A Mw 7.8 earthquake struck the Esmeralda Province near the west coast of northern Ecuador on April 16, according to the U.S. Geological Survey (USGS). The quake occurred at 6:58 PM local time (23:58 UTC) about 17 miles (27 km) south-southeast of Muisne and about 106 miles (170 km) west-northwest of Quito, the capital of Ecuador.
According to government officials, more than 350 fatalities have been reported, with the number expected to rise as emergency crews assess affected areas. The earthquake caused widespread damage in provinces bordering the northwest coast, injuring more than 2,000 and leaving thousands homeless, according to media reports. Ecuador’s Geophysics Institute recorded 230 aftershocks as of Sunday night, with some reported as strong. Our first thoughts and concerns are with those directly affected by this event.
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It will take time to fully establish the scope and severity of the impacts of this event. More than 350 fatalities have been reported, however, President Rafael told reporters that he fears the number will likely increase.
Portoviejo, a provincial capital with a population of 300,000, was one of the hardest hit, with at least 100 deaths reported. Nearly 130 inmates in Portoviejo were able to escape after the earthquake struck. Of those that escaped, more than 35 had been recaptured by Sunday night.
In the coastal town of Chamanga, authorities estimated more than 90 percent of homes had damage. In the town of Guayaquil, a roof collapsed at a shopping center and a collapsed highway overpass fatally wounded a driver. The resort town of Pedernales, near the epicenter of the quake, had reports of damage to a number of homes and parked cars.
Shaking was felt in Quito, the capital of Ecuador, where the quake was reported to have knocked out power and cellphone coverage in neighborhoods. Mayor Mauricio Rodas reported rockslides on roads leading to the capital, with reports of collapsed walls for houses in the area.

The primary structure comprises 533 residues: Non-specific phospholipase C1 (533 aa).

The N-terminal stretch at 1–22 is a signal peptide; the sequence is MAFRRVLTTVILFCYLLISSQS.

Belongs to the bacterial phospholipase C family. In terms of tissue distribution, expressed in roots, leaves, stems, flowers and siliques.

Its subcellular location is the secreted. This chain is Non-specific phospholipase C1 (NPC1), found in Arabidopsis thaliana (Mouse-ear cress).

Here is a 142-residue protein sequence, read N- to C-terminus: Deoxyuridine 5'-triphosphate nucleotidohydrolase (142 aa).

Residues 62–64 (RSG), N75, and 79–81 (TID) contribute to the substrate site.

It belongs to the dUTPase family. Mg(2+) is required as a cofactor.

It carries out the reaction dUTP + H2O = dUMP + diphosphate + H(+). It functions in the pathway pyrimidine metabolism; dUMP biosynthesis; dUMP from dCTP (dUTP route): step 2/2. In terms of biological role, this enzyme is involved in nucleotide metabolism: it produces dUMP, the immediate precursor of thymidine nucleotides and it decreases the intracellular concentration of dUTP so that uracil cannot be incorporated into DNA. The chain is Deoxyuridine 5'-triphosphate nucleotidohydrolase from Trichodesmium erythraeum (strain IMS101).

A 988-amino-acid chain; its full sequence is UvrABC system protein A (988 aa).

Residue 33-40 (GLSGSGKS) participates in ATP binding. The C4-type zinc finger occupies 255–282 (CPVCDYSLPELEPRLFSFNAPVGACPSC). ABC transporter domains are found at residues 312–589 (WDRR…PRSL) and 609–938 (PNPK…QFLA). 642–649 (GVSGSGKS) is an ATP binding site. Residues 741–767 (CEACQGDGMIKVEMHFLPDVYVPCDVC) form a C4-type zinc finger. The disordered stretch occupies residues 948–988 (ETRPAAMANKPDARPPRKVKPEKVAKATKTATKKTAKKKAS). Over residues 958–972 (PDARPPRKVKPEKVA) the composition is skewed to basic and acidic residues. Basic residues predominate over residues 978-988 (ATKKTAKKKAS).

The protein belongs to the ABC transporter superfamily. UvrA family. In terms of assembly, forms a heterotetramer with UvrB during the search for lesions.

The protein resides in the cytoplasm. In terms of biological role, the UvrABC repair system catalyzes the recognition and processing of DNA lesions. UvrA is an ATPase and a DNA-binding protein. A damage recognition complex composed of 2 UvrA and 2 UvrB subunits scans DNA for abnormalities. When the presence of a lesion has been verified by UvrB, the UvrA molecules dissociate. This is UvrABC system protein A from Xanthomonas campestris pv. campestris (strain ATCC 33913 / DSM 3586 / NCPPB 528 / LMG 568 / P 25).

Teams from several European and Latin American countries have sent aid workers to assist in the search effort.
The USGS PAGER service estimates an 18 percent chance of economic losses of USD 1 billion or more, and a 50 percent chance of economic losses of USD 100 million or more. The president stated that the cost of the quake for Ecuador could be in the billions of dollars, according to media reports.
The country’s energy industry appeared to be intact after the earthquake; however, the main refinery of Esmeraldas was closed as a precaution. The country’s exports of bananas, flowers, cacao and fish could be impeded by damaged roads and port delays.
According to the USGS, the earthquake occurred in a seismically active region between the Nazca and South America plates. In this area, the Nazca plate subducts under the South America plate at about 61 mm (2.4 inches) per year. This earthquake is consistent with slip (or megathrust) between the two plates. Media reports indicate that this is the largest earthquake to strike Ecuador since 1979.
Subduction along the Ecuador trench to the west of Ecuador, and the Peru-Chile trench to the south, has produced the Andes Mountain range together with some of the largest earthquakes in the world. This includes the 1960 magnitude 9.5 earthquake in southern Chile, the largest measured earthquake on record.
Sources: USGS, Reuters News, Associated Press, BBC News, New York Times.
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